Europe is to recruit new astronauts for the first time in 11 years as leading space-faring nations set their sights on missions to the Moon and, eventually, Mars.
The European Space Agency (ESA) is looking to add up to 26 permanent and reserve astronauts. It is strongly encouraging women to apply and is looking into how it might add people with disabilities to its roster to boost diversity among crews.
But it won’t be easy to land one of the coveted positions, it warned at a news conference last week.
First, ESA expects a “very high number” of applications to come in during the eight-week recruitment drive from March 31, said Lucy van der Tas, ESA head of talent acquisition.
Second, those whose applications are accepted will undergo a rigorous six-stage selection process that will take until October 2022.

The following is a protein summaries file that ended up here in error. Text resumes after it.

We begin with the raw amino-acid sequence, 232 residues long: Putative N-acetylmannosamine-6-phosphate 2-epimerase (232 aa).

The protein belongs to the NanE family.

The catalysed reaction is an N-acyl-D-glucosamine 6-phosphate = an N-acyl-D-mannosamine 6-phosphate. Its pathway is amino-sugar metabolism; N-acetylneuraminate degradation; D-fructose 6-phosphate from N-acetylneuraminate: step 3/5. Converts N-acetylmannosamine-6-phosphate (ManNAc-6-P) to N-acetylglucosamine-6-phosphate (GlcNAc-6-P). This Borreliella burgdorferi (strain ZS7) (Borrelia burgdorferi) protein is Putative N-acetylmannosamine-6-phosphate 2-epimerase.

“Candidates need to be mentally prepared for this process,” van der Tas said.
Adapting technology that enabled humans to be in space could open the opportunity for people with disabilities, Italian astronaut Samantha Cristoforetti said.
“When it comes to space travel, we are all disabled,” Cristoforetti added.
Human space flight looks set for a revival.
After years in which the only launch site for crewed flights to space was Baikonur in the steppes of Kazakhstan, cooperation with private companies like SpaceX has raised prospects for more human missions.
Requirements for an astronaut job at ESA include a master’s degree in natural sciences, engineering, mathematics or computer science and three years of postgraduate experience.
“I think it’s a great opportunity. . . . It will be an opportunity to learn a lot about yourselves,” Cristoforetti said.
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